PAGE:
Monday, December 28, 2009

World Peace Cookies

These were my favorite cookies that we made for our Holiday Cookie Extravaganza. The texture reminded me of a shortbread cookie- crumbly and buttery. The fine sea salt made all the difference. Why are these called "World Peace" cookies, you say? In her book, Dorie explains that a daily dose of these cookies is all that would be needed to bring worldly peace and happiness- thus dubbed them "World Peace Cookies". Ahh, if it could only be that simple. Even if world peace isn't in the near future, I assure you that your mouth will be in blissful peace with each bite of this cookie.

1-1/4 cups all-purpose flour
1/3 cup unsweetened cocoa powder
1/2 tsp baking soda
1 stick plus 3 Tbsp(11 Tbsp total) unsalted butter, at room temperature
2/3 cup (packed) light brown sugar
1/4 cup sugar
1/2 tsp fleur de sel or 1/4 tsp fine sea salt
1 tsp vanilla extract
5-oz bittersweet chocolate, chopped into chips, or a generous 3/4 cup store-bought mini chocolate chips

1. Sift the flour, cocoa and baking soda together.
2. Working with a stand mixer, preferably fitted with a paddle attachment, or with a hand mixer in a large bowl, beat the butter on medium speed until soft and creamy.
3. Add both sugars, the salt and vanilla extract and beat for 2 minutes more.
4. Turn off the mixer.
5. Pour in the flour, drape a kitchen towel over the stand mixer to protect yourself and your kitchen from flying flour and pulse the mixer at low speed about 5 times, a second or two each time.
6. Take a peek — if there is still a lot of flour on the surface of the dough, pulse a couple of times more; if not, remove the towel. Continuing at low speed, mix for about 30 seconds more, just until the flour disappears into the dough. For the best texture, work the dough as little as possible once the flour is added, and don’t be concerned if the dough looks a little crumbly.

7. Toss in the chocolate pieces and mix only to incorporate.

8. Turn the dough out onto a work surface, gather it together and divide it in half.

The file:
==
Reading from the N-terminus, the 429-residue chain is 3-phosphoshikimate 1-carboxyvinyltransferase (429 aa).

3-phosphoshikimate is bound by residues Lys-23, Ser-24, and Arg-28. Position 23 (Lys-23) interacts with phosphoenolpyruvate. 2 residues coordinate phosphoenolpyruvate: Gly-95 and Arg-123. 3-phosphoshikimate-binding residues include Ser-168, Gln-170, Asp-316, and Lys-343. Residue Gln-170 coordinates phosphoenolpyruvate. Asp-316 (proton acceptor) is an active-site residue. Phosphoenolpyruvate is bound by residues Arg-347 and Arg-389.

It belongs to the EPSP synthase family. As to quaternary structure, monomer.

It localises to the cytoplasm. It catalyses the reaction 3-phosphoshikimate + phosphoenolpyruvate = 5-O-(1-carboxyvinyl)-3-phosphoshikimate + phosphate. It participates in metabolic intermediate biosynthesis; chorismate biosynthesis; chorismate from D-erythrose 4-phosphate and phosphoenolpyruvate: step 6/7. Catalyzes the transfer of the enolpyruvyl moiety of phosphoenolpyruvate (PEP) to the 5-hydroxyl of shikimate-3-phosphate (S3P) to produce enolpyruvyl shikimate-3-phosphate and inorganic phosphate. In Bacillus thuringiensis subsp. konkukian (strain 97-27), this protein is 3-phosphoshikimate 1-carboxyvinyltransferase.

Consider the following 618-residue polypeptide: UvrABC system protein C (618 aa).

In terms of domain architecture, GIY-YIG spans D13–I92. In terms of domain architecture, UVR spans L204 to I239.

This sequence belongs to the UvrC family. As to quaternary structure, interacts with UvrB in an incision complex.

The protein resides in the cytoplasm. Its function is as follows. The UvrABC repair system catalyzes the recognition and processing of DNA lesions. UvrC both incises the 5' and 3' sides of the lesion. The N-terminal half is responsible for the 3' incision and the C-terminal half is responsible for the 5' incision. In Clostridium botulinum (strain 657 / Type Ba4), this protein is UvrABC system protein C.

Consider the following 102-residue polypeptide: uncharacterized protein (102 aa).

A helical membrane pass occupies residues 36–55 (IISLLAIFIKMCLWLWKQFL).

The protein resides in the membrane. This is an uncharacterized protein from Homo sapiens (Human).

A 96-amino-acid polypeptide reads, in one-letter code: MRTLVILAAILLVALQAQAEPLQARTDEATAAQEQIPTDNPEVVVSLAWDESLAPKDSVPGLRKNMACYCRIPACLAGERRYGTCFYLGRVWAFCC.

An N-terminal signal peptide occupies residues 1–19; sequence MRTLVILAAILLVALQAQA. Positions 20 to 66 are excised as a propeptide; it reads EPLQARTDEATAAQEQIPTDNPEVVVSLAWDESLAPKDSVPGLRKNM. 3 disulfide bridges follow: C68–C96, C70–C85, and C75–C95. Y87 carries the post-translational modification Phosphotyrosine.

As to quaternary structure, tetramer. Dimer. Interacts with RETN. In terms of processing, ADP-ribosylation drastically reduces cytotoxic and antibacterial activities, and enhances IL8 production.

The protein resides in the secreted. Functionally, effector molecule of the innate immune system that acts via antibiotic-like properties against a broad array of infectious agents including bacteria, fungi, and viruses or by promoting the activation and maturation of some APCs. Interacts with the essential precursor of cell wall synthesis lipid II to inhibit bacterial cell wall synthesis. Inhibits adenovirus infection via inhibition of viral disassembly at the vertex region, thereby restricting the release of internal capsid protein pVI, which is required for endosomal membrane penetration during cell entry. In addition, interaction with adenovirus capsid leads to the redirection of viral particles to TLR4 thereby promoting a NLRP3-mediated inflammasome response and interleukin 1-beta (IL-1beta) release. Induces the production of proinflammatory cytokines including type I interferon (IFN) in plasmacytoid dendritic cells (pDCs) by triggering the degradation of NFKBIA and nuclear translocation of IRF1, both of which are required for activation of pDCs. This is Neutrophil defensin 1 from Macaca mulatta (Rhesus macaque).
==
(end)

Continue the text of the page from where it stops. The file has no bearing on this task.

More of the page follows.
9. Working with one half at a time, shape the dough into logs that are 1-1/2 inches in diameter.

10. Wrap the logs in plastic wrap and refrigerate them for at least 3 hours. (The dough can be refrigerated for up to 3 days or frozen for up to 2 months. If you’ve frozen the dough, you needn’t defrost it before baking — just slice the logs into cookies and bake the cookies 1 minute longer.)
11. Center a rack in the oven and preheat the oven to 325°F (160°C).
12. Line two baking sheets with parchment or silicone mats.
13. Working with a sharp thin knife, slice the logs into rounds that are 1/2-inch thick. (The rounds are likely to crack as you’re cutting them — don’t be concerned, just squeeze the bits back onto each cookie.)

14. Arrange the rounds on the baking sheets, leaving about one inch between them. (They hardly spread.)

15. Bake the cookies one sheet at a time for 12 minutes — they won’t look done, nor will they be firm, but that’s just the way they should be.
16. Transfer the baking sheet to a cooling rack and let the cookies rest until they are only just warm, at which point you can serve them or let them reach room temperature.

Serving: The cookies can be eaten when they are warm or at room temperature.

Do ahead: Packed airtight, cookies will keep at room temperature for up to 3 days; they can be frozen for up to 2 months. They can also be frozen in log form for months, and can be sliced and baked directly from the freezer, adding a couple minutes to the baking time.

Yield: 36 cookies

Source: Originally from Dorie Greenspan, as found on Smitten Kitchen


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